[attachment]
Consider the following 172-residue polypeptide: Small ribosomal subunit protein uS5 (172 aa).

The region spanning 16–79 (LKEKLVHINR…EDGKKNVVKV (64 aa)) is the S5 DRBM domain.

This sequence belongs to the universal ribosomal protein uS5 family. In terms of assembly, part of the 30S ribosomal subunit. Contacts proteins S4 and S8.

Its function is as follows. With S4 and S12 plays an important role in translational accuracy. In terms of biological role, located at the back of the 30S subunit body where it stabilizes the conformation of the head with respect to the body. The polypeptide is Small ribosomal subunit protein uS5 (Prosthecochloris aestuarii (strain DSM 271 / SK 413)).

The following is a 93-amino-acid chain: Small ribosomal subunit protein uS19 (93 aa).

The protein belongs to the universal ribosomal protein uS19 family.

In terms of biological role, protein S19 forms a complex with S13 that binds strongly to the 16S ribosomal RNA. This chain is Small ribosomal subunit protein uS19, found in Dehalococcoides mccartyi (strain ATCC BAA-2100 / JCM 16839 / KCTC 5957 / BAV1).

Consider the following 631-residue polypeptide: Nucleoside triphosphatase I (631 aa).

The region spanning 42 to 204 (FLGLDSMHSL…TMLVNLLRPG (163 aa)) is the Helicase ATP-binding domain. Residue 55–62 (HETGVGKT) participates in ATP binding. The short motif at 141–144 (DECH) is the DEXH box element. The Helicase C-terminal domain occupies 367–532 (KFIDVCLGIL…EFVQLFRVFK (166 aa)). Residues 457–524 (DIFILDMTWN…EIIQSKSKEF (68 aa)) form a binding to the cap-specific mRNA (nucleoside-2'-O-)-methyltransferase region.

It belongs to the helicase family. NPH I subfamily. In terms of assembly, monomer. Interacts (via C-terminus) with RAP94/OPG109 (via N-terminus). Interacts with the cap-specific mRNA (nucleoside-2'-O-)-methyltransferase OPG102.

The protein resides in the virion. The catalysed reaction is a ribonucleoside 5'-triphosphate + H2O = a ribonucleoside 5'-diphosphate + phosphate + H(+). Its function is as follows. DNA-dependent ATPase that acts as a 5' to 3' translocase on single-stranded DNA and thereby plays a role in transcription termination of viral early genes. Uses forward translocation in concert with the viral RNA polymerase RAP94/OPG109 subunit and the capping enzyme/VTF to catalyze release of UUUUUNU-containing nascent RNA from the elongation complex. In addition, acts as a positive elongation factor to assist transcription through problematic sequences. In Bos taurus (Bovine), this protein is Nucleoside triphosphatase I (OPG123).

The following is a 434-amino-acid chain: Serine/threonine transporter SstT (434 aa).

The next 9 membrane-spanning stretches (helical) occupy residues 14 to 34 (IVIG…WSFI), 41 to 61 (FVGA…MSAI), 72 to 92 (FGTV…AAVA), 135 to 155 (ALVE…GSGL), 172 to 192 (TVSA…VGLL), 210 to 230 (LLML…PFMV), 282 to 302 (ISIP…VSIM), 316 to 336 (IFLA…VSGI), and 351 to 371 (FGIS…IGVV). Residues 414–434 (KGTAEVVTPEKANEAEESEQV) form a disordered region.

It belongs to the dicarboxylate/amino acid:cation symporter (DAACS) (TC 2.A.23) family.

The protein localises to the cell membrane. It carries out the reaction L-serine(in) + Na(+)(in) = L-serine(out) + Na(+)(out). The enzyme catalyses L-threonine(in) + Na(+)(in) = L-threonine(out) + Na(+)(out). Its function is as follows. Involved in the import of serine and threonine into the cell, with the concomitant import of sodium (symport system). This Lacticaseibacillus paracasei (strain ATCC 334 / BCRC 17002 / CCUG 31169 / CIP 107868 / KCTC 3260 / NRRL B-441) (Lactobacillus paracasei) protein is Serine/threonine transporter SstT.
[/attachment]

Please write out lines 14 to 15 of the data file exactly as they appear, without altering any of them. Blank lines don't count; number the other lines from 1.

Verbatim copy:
It belongs to the dicarboxylate/amino acid:cation symporter (DAACS) (TC 2.A.23) family.

The protein localises to the cell membrane. It carries out the reaction L-serine(in) + Na(+)(in) = L-serine(out) + Na(+)(out). The enzyme catalyses L-threonine(in) + Na(+)(in) = L-threonine(out) + Na(+)(out). Its function is as follows. Involved in the import of serine and threonine into the cell, with the concomitant import of sodium (symport system). This Lacticaseibacillus paracasei (strain ATCC 334 / BCRC 17002 / CCUG 31169 / CIP 107868 / KCTC 3260 / NRRL B-441) (Lactobacillus paracasei) protein is Serine/threonine transporter SstT.